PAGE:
Collingwood full of early optimism
England's Twenty20 captain raring to go as South African tour gets under way
Friday 06 November 2009
Almost all tours begin the same way. They have the freshness and optimism of the first day of spring. The players, whether they have had a week off or six months (some hope of that), are bright-eyed and rosy-cheeked, ready to resume their love affair with cricket.
Perhaps there has been the odd exception, when duffings-up have awaited in the Caribbean or Australia, but even then the tourists have generally been as excited as boy scouts going to camp. Filled with pitfalls though it is, this excursion to South Africa which begins officially today with a warm-up 50-over match against Diamond Eagles is no different. The feeling is enhanced because England sense they are starting this one-day section of the tour with a clean slate.
The Twenty20 captain, Paul Collingwood, himself sounding as though as though he could sleep with his bat after a mere three weeks' rest from the game, said as much yesterday. England have picked an audacious limited-overs squad to play audacious limited-overs cricket.
The squad of 16 present for the oddly scheduled warm-up matches, two Twenty20 matches and five ODIs against South Africa, has been picked with attack in mind. England are keen not too make too much of this in case it all goes horribly wrong against the side ranked No 1 in the world but they intend to be voracious in the field and to come out slugging with the bat.
"We have got to have a real bold approach," Collingwood said. "I am not going to go down the road of discussing the decisions the selectors have made but it's pretty much a clean slate from now on, and the management want to get the right personnel to make us a better one-day side.
"Whether that makes us more athletic in the field, whether we can hit the ball harder or whatever it is, they're going to pick the right person to be able to do that. One-day cricket is all about creating pressure and, hopefully, more athleticism in the field can give us an edge."
England's fielding has too often been pedestrian for more than 10 years and, although they now have a full-time fielding coach in Richard Halsall, there is only so much that could be achieved with the goods at his disposal. In the next few weeks it should be different and if they can be quick and precise in the field it will encourage a similar approach with the bat.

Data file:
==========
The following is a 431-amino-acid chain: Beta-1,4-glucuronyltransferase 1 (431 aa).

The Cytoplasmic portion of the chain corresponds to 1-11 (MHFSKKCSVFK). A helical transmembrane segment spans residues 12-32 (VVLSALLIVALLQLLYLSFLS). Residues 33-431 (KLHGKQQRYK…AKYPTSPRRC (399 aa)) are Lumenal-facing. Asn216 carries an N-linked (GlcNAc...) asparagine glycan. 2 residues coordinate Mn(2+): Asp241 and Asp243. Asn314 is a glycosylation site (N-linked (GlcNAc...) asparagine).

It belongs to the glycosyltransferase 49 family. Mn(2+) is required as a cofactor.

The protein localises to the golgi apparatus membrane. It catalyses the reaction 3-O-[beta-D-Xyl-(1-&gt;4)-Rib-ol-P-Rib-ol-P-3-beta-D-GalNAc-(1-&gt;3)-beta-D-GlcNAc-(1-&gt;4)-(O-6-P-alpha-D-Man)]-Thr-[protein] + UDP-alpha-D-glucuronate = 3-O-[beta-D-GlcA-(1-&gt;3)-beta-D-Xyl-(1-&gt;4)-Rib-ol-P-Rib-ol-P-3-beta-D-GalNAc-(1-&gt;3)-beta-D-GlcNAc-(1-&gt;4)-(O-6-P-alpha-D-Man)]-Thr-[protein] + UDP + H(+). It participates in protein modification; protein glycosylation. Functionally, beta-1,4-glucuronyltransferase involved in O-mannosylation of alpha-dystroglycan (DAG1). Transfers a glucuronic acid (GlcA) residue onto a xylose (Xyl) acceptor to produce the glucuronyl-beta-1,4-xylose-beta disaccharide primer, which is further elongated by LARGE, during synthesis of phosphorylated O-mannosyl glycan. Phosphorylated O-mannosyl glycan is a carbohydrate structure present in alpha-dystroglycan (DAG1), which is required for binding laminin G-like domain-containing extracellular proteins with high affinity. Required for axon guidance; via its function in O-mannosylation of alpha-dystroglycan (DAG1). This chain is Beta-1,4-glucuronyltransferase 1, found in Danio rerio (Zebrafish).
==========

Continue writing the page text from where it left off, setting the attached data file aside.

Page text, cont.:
"Look around the ground," said Collingwood, "and you see the guys are faster, they can all dive well, it's part and parcel of the game now. If you can't do it you have got to be exceptional at other parts of your game."
England practised hard and long at the University Ground in Bloemfontein yesterday where conditions underfoot were slightly precarious after what was described as a tropical storm. They had some middle practice but it was still fun-filled stuff.
Collingwood, who will become England's most capped ODI cricketer when he plays in the first match of the series next week, was decidedly chipper, in keeping with both the start of tour mindset and the clean slate.
"Coming out of the Champions Trophy I was about 70 or 80 per cent physically," he said. "You never know where you are until you have had a break. It does refresh you a hell of a lot to have those three weeks at home.
"Realistically, the amount of cricket that we play now you do need something like a month, a month and a half to get the mind and the body back to where it should be. You should be going out there playing international cricket at 100 per cent. I feel great, raring to go, excited and have a big smile on my face." And yes, he had a smile on his face.
England play too much cricket because they play it all year round. Equally by the time the year is out they will have played 24 one-day internationals, three more than South Africa but some 20 fewer than overworked but still high-achieving Australia.
Jaunty they may be, these tourists, but not everything in their garden is roses. England's players have still to sign the central contracts supposed to begin at the start of October. There are said to be no insurmountable problems but unsigned they remain. There is a limit to what the happiest boy scout will do.
Probable team v Diamond Eagles
A J Strauss, J L Denly, I J L Trott, P D Collingwood, E J G Morgan, L J Wright, M J Prior, S C J Broad, G P Swann, J M Anderson, G Onions.
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